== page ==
italian futurist


I was invited by Kreativehouse to create this image as a tribute to 20th century Italian futurist Fortunato Depero. The image was printed as unique limited edition bandanas. 

5 Books on Italian Futurism
A Shelfie from Jessica Palmieri, Senior Project Manager at the Getty Museum

Hello, I’m Jessica Palmieri, senior project manager for collections at the J. Paul Getty Museum, and I’m happy to share with you my longtime passion for futurism. It just so happens that the Getty Research Institute has extensive archives on the subject, and the Getty occasionally publishes on the topic (for example, the recent book on Russian Futurist book art). Here are just five books from my extensive personal archive, which reflect meaningful personal connections.

Futurism by Caroline Tisdall and Angelo Bozzolla (Thames and Hudson, 2010).

The very first book on the topic that I owned is this condensed survey focusing on various aspects of Italian Futurism, such as women and Futurism, performance, and manifestos. My copy was given to me by a close friend while I was an undergrad, when I had only heard a brief mention of the subject in an art history survey class and was desperate to know more. I continued to explore Futurism in these formative years.

Futurist Painting Sculpture: Plastic Dynamism by Umberto Boccioni (Getty Publications, 2016).

Forming a lovely bookend, when I first started at the Getty, I received an email through my website from Getty Publications, and was happy to respond with a phone call to my new colleague. Originally published in 1909, this Getty text is the first English translation of the original, which demonstrates that Boccioni was one of the foremost avant-garde theorists of his time.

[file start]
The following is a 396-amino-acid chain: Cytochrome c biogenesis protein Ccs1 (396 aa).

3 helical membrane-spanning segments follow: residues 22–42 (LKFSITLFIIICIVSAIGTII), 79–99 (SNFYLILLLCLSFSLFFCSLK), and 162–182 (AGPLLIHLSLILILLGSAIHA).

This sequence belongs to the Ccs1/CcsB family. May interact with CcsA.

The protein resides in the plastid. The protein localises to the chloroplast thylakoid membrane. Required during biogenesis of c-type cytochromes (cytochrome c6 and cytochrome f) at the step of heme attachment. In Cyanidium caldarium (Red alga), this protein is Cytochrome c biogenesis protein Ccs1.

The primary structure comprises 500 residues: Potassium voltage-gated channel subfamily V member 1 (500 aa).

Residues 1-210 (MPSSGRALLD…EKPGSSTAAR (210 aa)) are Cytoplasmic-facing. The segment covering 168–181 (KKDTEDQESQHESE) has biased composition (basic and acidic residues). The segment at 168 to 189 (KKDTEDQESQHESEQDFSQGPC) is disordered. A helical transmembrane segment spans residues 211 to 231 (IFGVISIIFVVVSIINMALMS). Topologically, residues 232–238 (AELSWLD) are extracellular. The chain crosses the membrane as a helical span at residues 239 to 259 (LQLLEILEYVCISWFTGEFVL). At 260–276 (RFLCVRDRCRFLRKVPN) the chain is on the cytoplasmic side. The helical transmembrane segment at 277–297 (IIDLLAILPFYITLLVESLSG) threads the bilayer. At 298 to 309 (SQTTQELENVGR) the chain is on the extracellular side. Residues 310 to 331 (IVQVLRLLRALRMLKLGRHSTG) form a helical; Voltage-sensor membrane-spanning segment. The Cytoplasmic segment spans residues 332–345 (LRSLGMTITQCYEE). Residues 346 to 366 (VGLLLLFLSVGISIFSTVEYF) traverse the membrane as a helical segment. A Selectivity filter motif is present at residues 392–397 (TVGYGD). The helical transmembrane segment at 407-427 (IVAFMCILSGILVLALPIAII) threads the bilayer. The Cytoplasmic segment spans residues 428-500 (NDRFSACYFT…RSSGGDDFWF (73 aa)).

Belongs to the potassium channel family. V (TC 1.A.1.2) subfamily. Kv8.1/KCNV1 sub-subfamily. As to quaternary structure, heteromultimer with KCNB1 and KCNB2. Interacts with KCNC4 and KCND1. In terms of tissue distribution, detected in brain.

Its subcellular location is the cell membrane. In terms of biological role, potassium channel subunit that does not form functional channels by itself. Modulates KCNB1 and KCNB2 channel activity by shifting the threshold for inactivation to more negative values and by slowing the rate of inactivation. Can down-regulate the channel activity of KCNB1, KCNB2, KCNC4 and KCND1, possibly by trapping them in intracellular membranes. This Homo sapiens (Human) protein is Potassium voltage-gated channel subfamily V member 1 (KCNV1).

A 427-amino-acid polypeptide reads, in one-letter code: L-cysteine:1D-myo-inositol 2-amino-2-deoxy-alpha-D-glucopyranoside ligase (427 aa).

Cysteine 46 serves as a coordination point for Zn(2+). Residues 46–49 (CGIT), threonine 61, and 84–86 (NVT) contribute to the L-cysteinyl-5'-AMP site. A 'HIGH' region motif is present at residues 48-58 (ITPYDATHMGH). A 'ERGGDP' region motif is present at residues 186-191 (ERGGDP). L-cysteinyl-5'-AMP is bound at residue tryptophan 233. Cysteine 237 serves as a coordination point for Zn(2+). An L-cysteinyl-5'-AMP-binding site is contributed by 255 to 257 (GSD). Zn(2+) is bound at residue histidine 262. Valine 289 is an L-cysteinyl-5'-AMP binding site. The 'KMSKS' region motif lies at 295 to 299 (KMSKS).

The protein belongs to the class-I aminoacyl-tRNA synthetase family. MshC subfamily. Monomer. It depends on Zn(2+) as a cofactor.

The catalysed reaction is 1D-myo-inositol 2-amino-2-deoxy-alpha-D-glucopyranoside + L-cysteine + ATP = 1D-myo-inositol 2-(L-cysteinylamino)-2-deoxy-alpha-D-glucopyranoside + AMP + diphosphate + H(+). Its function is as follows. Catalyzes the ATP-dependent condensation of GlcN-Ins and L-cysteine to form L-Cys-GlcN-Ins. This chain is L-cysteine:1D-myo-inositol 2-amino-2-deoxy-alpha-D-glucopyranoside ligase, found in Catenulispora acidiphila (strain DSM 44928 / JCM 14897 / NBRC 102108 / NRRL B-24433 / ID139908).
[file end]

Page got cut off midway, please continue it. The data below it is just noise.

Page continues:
Italian futurist theatre, 1909–1944 by Günter Berghaus (Oxford: Clarendon Press, 1998).

This is THE text on Italian Futurist theater and was immensely useful when I was researching my master’s thesis on Italian Futurist marionette theater. Such a thoroughly researched text, which is a huge contribution to avant-garde performance studies.

Italian Futurism 1909–1944: Reconstructing the Universe by Vivien Greene (Guggenheim Museum Publications, 2014).

This is the catalog for the exhibition held in New York at the Guggenheim in 2014, which the first comprehensive overview of Italian Futurism to be presented in the United States. Meant to complement—but not recreate—the exhibition, this publication examines Futurism from its inception with F.T. Marinetti’s manifesto in 1909 through the movement’s demise at the end of World War II. The publication spans a broad expanse of artists involved with the movement and encompasses not only painting and sculpture, but also architecture, design, ceramics, fashion, film, photography, advertising, free-form poetry, publications, music, theater, and performance.

Futurismo & Futurismi, Palazzo Grassi (Bompiani, 1986).

I own no fewer than three copies in both English and Italian of this catalog. With a wealth of illustrated images, this is a great glance at the movement in an international context. Before there was the Guggenheim exhibition, Futurismo & Futurismi, held in Venice in 1986 and curated by Pontus Hulton, was the most impactful presentation of the subject. This exhibition was the first attempt to contextualize Italian Futurism as an international, global cultural phenomenon. It exposed many to the art of the Italian Futurists for the first time.

Breathtaking Maria Monaci Gallenga Couture trained gown dating back to the early 1920’s. The textile art of Gallenga is often compared to that of Mariano Fortuny because they both produced hand-stenciled designs that drew inspiration from the distant past. Gallenga became the mentor of the Italian Futurists and in 1925 exhibited in the Italian Pavilion, winning the Grand Prix for stenciled textiles. I adore the metallic stenciled medieval novelty pattern throughout. The care to place this garment together must have taken weeks. The luxurious heavily-pleated collar and waistband create a beautiful regal effect. My favorite detail is the dramatic winged angel-sleeves which Gallenga was known for.